I used the same PNC Bank VISA Gold card to call PNC's 800 number from a credit card telephone in the lobby. The 800 number listed on their credit card was not usable from Great Britain. The first call to PNC Bank's office put me in touch with a customer support person who was unknowledgeable and unhelpful. When I asked to speak to a supervisor, they hung up on me. A second call resulted in my being connected to a different customer service person who was more helpful. After speaking with the second person, I was assured that the problem was resolved. When I returned to the Holiday Inn counter, the credit card was swiped and the charge was again denied. The hotel's bank was called again. The charge was rejected, again. Once again, I called PNC Bank and talked to another customer service person who was more helpful sounding, but equally ineffective. I asked if my credit was in doubt. I was told that my credit was fine. I asked if I was behind in payments. I was told I was not. I asked if I had done something that would have caused my credit limit to be decreased. I was told I had not. I asked why my credit card was being rejected. None of the three customer service people had a clue to what was causing the problem. However, one of them hinted that Holiday Inns were not good credit risks and that charges were automatically denied to their customers. The last person said that my account was in order and that my card would not be rejected again. They were wrong. When I returned to the hotel desk, my credit card was rejected again. Another call to the hotel's bank confirmed the rejection. Three phone calls and $128.53 proved that PNC Bank's customer service people were totally inept of resolving a problem that originated within their company. Only the clever thinking of the hotel clerk enabled us to pay our bill. The clerk tried running a series of smaller charges through the reader. It worked.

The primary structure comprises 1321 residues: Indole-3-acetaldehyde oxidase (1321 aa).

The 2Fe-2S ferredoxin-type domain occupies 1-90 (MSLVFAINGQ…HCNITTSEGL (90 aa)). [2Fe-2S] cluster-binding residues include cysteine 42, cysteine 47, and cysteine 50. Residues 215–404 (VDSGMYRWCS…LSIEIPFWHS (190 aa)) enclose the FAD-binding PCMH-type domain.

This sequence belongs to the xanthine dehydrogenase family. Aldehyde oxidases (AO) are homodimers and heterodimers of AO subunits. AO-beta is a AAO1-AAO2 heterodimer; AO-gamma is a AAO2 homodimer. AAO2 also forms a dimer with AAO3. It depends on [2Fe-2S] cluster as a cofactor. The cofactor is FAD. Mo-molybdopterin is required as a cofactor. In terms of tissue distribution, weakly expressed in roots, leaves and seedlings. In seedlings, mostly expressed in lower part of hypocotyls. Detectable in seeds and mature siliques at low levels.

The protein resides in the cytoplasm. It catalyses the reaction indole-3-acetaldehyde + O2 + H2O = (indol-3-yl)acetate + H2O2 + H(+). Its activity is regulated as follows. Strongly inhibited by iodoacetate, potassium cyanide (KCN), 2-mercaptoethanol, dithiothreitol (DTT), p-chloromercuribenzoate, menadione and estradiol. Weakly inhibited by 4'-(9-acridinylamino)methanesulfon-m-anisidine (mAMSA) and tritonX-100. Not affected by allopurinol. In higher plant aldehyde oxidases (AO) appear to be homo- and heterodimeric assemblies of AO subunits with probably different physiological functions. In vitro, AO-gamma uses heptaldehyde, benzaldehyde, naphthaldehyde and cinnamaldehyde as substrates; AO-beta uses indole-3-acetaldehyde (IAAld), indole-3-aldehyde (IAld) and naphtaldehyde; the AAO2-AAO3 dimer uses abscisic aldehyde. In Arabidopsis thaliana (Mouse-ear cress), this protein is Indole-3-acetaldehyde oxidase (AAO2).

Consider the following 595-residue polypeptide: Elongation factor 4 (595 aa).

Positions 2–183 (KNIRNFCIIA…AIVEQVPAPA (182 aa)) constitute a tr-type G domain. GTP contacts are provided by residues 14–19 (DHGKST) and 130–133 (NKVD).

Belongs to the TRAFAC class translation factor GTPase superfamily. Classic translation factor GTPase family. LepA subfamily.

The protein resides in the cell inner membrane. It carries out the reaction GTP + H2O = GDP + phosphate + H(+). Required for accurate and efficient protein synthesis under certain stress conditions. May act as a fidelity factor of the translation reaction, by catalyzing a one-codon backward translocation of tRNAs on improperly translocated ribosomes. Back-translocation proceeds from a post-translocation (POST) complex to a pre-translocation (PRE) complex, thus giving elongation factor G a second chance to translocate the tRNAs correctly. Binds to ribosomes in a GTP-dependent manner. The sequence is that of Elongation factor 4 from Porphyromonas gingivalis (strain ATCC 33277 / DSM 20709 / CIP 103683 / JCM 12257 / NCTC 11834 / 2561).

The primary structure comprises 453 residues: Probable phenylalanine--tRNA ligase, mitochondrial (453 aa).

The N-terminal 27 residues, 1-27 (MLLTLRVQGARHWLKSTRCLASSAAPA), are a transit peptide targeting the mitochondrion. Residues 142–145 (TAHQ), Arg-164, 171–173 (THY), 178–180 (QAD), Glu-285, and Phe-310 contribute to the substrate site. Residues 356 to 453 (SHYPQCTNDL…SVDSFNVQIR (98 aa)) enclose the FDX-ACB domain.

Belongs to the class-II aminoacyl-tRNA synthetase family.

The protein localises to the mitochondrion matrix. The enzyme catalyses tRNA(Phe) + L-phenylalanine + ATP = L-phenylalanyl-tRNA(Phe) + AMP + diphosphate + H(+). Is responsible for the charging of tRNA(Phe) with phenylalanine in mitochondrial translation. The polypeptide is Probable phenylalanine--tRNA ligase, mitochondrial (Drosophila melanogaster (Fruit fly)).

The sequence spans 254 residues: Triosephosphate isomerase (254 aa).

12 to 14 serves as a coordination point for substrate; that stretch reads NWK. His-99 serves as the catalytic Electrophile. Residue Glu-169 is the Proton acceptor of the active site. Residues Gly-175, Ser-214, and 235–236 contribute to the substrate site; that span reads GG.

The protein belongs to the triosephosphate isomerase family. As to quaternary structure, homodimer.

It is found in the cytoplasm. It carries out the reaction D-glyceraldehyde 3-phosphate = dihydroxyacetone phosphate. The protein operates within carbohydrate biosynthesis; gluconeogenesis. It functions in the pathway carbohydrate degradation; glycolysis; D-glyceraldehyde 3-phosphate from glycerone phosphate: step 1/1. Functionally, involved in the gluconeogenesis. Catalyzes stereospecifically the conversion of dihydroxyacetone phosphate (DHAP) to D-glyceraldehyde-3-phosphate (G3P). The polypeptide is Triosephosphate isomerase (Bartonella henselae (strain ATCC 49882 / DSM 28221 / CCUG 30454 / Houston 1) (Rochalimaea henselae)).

This was not the first time our card was rejected in Great Britain. Our first hotel, The Bailey's, also had considerable trouble getting our card to accept their charge. We were also embarrassed and felt degraded by that experience. The combination ruined our vacation.